My next visitor was the surgeon in charge of the department. He arrived with two young doctors and was obviously worried. I soon realised why.
He sent one doctor out and the other stood by looking nervous. “My genitals have swelled up,” I said cheerfully. The young doctor looked shy.
“Well they will,” snapped the surgeon. “I didn’t know it was you,” he said.
What could he mean?
“You are the person who wrote an article in the Daily Telegraph about us last year,” he said angrily, his large smooth round jaw thrusting down at me, as I lay there like a smashed turnip. I had to admit that what he said was true.
“What you said was all wrong,” he said. “But we didn’t feel we could reply.”
I asked what had been wrong. I wrote that we were sent home too early. I still believe that. My wound opened when I was at home and I had to rely on community nursing which was pitifully poor.
He said that going home early was all part of a new project to get patients mobile more quickly after an operation. Because of my article, he said, the doctor in charge of that new scheme had decided not to go ahead with it. Well that was news to me, as I certainly landed home very quickly.
I tried to sooth him by saying that the ward certainly seemed much nicer now; the nurses were much more polite.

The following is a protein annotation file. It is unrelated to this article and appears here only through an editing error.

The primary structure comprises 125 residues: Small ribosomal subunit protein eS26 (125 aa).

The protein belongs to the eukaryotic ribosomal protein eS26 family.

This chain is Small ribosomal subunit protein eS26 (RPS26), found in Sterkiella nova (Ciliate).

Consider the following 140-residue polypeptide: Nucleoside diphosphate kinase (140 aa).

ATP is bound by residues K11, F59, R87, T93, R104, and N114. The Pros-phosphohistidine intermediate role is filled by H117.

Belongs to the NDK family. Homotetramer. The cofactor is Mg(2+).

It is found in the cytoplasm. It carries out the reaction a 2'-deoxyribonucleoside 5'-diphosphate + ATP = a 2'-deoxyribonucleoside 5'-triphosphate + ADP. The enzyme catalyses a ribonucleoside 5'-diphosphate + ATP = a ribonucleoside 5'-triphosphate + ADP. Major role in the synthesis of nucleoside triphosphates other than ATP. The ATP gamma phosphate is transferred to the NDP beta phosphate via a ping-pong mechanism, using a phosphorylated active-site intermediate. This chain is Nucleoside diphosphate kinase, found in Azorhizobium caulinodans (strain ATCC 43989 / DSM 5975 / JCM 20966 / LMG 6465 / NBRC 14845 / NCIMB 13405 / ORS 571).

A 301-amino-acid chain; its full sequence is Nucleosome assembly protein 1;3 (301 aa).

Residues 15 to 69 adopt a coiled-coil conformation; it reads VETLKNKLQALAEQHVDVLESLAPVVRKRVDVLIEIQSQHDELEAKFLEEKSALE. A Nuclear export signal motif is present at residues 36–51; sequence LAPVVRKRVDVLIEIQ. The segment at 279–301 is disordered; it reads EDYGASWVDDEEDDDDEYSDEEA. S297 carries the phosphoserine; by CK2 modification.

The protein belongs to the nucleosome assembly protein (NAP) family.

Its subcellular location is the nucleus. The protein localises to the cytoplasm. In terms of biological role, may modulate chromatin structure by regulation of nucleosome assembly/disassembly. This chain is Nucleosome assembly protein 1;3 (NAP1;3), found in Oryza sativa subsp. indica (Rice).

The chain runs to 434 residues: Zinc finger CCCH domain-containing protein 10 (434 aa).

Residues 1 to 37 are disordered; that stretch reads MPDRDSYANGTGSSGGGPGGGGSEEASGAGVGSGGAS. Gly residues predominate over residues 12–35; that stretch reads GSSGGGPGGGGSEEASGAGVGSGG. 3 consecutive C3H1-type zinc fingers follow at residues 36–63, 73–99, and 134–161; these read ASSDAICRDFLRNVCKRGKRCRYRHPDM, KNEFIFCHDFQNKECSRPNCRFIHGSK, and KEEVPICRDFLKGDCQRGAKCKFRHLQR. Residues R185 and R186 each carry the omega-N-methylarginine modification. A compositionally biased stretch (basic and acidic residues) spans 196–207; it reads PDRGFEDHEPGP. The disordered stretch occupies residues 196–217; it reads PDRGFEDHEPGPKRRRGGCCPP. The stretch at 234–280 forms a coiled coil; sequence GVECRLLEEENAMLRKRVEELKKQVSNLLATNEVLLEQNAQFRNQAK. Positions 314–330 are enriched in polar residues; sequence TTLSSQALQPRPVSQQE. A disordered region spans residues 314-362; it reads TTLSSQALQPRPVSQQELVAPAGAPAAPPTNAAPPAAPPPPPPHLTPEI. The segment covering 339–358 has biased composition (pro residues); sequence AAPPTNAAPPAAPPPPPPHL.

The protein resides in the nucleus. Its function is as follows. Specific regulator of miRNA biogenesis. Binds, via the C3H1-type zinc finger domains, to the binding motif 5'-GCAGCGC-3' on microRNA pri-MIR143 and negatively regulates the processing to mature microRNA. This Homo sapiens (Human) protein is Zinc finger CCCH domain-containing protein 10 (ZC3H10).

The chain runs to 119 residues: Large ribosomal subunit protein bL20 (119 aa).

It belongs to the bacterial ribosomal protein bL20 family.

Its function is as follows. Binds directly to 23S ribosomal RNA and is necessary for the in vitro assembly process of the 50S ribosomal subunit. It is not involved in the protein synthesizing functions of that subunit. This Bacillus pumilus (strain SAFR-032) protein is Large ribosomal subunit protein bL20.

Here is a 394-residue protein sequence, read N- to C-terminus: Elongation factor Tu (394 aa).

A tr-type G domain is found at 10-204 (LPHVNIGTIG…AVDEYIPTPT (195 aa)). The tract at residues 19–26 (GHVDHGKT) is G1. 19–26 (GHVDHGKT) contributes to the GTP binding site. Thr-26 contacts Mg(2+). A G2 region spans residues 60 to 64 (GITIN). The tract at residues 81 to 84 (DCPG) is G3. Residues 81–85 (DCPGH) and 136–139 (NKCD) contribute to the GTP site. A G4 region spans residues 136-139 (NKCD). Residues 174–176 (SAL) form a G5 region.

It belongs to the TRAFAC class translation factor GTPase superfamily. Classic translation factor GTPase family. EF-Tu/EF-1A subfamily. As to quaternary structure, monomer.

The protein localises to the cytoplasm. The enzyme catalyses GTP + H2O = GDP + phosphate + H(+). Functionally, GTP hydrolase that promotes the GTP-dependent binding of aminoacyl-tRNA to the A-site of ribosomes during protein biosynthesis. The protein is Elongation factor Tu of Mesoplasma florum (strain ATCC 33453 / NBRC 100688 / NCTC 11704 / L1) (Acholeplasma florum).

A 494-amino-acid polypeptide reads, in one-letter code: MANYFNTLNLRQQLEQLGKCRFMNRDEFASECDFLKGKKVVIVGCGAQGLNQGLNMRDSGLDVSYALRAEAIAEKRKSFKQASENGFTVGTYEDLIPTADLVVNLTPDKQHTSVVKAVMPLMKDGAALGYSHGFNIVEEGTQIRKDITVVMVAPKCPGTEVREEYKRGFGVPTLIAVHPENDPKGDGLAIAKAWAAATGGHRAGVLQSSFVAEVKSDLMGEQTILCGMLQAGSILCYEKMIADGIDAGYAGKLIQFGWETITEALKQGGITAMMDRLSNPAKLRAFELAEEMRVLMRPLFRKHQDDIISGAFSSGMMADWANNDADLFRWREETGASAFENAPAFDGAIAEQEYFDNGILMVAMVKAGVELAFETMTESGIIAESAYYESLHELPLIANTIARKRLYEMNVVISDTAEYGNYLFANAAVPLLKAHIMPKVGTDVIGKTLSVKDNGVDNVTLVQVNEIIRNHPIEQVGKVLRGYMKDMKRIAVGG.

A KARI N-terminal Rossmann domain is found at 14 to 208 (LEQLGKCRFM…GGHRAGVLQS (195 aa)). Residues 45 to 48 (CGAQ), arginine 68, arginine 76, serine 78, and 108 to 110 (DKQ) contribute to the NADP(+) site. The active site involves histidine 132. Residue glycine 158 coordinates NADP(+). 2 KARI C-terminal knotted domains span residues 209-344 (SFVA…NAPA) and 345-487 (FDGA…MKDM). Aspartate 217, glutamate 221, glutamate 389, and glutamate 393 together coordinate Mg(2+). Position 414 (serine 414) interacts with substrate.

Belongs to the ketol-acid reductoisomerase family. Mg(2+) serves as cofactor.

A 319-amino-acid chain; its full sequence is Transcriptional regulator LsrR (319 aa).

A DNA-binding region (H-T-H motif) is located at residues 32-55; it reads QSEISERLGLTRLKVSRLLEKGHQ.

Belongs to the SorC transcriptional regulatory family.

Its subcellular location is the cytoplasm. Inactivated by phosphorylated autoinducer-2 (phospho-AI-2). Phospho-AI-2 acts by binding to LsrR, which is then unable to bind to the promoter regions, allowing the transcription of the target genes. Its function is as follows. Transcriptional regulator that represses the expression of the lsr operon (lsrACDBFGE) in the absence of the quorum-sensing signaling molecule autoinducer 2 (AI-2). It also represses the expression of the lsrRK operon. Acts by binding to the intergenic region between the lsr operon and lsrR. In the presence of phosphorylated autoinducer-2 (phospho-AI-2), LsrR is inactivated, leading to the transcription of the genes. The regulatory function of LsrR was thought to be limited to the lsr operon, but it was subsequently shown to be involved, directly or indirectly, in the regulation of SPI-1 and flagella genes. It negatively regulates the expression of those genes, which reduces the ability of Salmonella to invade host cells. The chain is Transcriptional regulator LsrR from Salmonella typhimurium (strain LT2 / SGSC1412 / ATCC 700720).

“This ward has always been good,” he boomed. “Nothing you wrote changed anything. We have won awards.”
Then he said, “The nurses tell me you are tweeting. There is something like that going on.”
It was a great final shot as I lay there feeling beaten and scared. All the staff thought I was up to something, when I wasn’t. My old phone doesn’t know how to tweet.
If he was worried because I, as a journalist had just been readmitted as an emergency, his way of dealing with it was certainly pugnacious. No quiet apology or suggestion of a private room, just jaw out, surgical gloves off. Well I could take it. I have known too many newspaper editors to be surprised by that sort of male behaviour.
When the next nurse came to my bed I asked her if she thought I was tweeting. She stepped back looking surprised then blank. She couldn’t understand enough English to know the word “tweet.” I asked other nurses and got the same result. Later two young English student nurses appeared, real jolly hockey sticks types, very incongruous, like a sudden switch back to 1980 or earlier. When I asked them they laughed and said they knew nothing about it.